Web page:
|Plot Summary of Firefly Beach|
Bantam, Jun 2001, 6.99, 363 pp.
In 1969 at FIREFLY BEACH, Connor arrives at the Renwick home carrying a gun. He accuses the famous artist Hugh Renwick of stealing his wife and plans to steal something that the man loves. However, Renwick is not at home and Connor is unable to kill any of the three Renwick sisters as he had planned. Instead he kills himself. Five-year old Caroline Renwick begins exchanging letters with Connor's six-year-old son Joe, but those letters end years later when he learns his dad committed suicide rather than dying from a heart attack.
Over three decades later, Joe returns to FIREFLY BEACH to meet the Renwicks and gain closure. Instead, he finds the Renwicks needing emotional help too. He helps one sister dry out, but opens his heart to the vulnerable, caring Caroline as love blossoms between them. However, that tragedy thirty plus years ago still nightmarishly lingers as a blockage to any permanent relationship between Caroline and Joe.
FIREFLY BEACH is a powerful look at how one tragic event impacts on innocent family members. Three decades after their father had an affair with his mother; all four now adult children and the girls' mother still are psychologically damaged. Luanne Rice escorts the audience inside the heads of her cast so the reader can feel the swirling often-dark emotions that threaten to engulf each character. Ms. Rice is among the top gurus in invoking a realistic healing power of love in her novels and this novel showcases the author at her holistic best.
Harriet Klausner, Resident Scholar
|"Firefly Beach by Luanne Rice is one of her best books yet. Her books are incredibly sensitive, the characters are so real and believable, and she writes from her heart. Her writings seem to center on family issues that one can relate to at one time or another. Rice lets us know that love can heal, prevail and make things right.
Caroline Renwick knows the secret of Joe Connor's father's untimely death when he was only six. Yet Caroline befriends him at a young age and their relationship grows deeper through their letters to each other. That is, until Joe discovers the truth of his father's death, and at seventeen and blames Caroline for not telling him the truth, and cuts her out of his life.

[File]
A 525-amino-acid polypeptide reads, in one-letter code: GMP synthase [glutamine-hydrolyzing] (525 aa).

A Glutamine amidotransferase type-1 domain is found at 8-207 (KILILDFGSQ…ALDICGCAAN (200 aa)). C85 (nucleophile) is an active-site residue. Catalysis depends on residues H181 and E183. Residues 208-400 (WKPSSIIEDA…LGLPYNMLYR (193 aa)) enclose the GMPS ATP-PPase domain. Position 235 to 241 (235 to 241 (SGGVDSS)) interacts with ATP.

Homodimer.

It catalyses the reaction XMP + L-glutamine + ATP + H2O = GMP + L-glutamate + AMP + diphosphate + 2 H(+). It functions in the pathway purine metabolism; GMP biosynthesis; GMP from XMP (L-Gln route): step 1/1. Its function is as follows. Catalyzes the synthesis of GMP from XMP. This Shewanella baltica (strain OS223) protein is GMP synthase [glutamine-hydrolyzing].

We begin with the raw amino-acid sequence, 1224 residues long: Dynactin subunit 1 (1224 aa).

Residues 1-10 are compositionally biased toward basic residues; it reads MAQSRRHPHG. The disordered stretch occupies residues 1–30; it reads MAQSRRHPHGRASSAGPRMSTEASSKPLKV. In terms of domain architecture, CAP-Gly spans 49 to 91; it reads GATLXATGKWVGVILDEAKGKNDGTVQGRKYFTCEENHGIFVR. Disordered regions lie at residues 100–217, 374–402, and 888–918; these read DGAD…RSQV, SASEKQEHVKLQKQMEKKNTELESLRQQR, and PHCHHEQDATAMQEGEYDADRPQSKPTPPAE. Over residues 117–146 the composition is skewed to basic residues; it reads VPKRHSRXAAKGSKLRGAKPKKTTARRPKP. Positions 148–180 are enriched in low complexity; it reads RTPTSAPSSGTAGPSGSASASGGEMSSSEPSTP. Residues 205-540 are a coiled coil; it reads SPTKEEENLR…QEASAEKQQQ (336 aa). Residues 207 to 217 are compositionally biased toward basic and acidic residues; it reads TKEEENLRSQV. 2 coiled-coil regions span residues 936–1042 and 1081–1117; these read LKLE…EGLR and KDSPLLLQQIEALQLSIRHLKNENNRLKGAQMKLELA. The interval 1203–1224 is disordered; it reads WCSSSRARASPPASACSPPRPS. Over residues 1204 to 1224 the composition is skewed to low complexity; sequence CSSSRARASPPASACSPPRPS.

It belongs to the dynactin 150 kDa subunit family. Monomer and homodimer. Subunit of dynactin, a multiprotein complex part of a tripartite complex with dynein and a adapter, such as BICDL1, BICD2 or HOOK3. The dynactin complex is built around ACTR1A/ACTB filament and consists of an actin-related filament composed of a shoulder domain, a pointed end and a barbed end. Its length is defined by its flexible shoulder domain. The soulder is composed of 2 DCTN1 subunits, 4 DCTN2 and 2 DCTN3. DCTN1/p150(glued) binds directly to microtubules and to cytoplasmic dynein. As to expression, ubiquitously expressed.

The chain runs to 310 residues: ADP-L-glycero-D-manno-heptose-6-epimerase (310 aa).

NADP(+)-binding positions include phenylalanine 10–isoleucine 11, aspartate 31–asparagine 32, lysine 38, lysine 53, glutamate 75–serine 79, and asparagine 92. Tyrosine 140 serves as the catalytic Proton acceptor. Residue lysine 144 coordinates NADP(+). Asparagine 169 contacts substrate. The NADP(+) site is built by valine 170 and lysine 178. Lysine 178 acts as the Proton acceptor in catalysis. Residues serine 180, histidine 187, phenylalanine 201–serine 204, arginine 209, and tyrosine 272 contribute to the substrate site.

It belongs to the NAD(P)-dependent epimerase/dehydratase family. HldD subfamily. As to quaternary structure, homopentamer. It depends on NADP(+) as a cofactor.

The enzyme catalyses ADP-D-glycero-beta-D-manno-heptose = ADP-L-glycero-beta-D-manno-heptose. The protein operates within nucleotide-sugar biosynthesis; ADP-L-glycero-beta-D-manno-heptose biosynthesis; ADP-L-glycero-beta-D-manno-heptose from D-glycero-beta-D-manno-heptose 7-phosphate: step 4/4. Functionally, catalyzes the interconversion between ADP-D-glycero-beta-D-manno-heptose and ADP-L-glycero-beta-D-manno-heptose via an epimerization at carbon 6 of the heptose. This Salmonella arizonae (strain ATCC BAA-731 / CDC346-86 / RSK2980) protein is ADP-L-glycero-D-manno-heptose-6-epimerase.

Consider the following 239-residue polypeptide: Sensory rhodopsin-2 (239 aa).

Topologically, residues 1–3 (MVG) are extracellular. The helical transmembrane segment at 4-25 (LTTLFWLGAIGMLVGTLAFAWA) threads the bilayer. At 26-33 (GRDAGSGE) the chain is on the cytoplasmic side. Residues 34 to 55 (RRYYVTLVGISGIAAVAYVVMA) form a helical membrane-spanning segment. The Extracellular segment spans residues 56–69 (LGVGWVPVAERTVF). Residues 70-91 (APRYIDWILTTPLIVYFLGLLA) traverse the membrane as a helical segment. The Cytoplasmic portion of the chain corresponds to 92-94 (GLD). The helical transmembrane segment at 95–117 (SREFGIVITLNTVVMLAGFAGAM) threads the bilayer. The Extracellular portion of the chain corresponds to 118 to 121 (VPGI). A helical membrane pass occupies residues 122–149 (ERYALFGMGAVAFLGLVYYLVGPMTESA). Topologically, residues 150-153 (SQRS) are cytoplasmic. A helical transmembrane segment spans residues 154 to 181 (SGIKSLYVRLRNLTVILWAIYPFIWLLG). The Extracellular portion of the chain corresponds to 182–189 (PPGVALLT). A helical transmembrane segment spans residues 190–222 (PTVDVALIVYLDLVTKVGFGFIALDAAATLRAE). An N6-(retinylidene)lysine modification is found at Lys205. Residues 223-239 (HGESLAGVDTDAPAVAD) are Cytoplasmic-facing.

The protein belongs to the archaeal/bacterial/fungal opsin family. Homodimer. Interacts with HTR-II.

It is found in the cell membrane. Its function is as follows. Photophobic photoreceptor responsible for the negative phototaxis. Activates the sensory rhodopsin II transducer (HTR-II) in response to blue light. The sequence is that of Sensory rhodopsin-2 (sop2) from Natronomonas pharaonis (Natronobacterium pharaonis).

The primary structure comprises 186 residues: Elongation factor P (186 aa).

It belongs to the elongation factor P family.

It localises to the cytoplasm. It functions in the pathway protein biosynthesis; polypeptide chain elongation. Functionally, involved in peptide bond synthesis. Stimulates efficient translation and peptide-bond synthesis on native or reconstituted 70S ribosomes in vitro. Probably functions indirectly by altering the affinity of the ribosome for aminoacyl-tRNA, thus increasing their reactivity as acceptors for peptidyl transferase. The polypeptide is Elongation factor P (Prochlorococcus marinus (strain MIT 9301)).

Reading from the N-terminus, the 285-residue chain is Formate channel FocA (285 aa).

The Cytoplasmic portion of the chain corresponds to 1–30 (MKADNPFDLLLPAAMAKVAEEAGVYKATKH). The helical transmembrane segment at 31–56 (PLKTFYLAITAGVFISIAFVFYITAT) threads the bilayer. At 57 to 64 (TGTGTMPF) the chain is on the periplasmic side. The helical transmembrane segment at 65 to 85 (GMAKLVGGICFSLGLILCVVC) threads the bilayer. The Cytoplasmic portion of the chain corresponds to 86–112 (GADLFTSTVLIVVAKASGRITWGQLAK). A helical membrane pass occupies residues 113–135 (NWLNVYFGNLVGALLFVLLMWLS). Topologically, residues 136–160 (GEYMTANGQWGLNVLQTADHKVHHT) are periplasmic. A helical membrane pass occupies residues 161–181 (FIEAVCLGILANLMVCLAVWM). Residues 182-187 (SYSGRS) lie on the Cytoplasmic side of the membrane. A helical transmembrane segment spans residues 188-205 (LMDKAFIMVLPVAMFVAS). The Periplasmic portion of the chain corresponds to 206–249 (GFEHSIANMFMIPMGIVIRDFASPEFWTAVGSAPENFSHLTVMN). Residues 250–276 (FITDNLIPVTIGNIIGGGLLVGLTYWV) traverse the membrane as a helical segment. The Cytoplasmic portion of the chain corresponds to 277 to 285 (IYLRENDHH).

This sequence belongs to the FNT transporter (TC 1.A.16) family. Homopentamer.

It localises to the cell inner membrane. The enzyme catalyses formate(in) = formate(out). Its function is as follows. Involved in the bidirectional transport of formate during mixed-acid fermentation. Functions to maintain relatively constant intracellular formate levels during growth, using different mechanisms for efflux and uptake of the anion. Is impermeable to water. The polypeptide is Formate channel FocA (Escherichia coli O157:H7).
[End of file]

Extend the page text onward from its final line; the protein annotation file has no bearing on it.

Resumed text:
Years later, Joe comes back into Caroline's life, back to Firefly beach to see for himself where the death occurred, and to find some more answers. Now a grown woman, Caroline, remains the main support for her mother and two sisters, as they all must confront those demons and deal with them, as well as the arrival of Joe Connor.
With grace and style, Luanne Rice portrays a dysfunctional family whose yearnings to heal are marred by more challenges and confrontations. With Joe's help, Caroline is able to listen to her heart and to her longings and in the process helps her own family to find the strength to heal and to love again.
This was another could not put down book, and Ms. Rice writes with the same sensitivity that I have come to admire in her previous books. A very endearing love story - I highly recommend it!
Judith E. Pavluvcik, Resident Scholar
|Review Analysis of Firefly Beach|
Our unique search engine provides a wealth of detail about books by breaking them down into many different literary elements, all of which are searchable (click here).
Ratings are on a 1-10 scale (Low to High)
Time/era of story
- 2000+ (Present Day)
Inner struggle subplot
- angst over past dead relative(s)
Main Male Character
- small businessman
Sex makes him
- less bitchy/arrogant
Main Female Character
- small businessman
Effect of sexing
- a better lover
- less bitchy/arrogant
Accounts of torture and death?
- generic/vague references to death/punishment
- moderately detailed references to deaths
What % of story is romance related?
Focus of story
- many multiple characters
How much dialog
- mostly dialog
- roughly even amounts of descript and dialog
Note: the views expressed here are only those of the reviewer(s).
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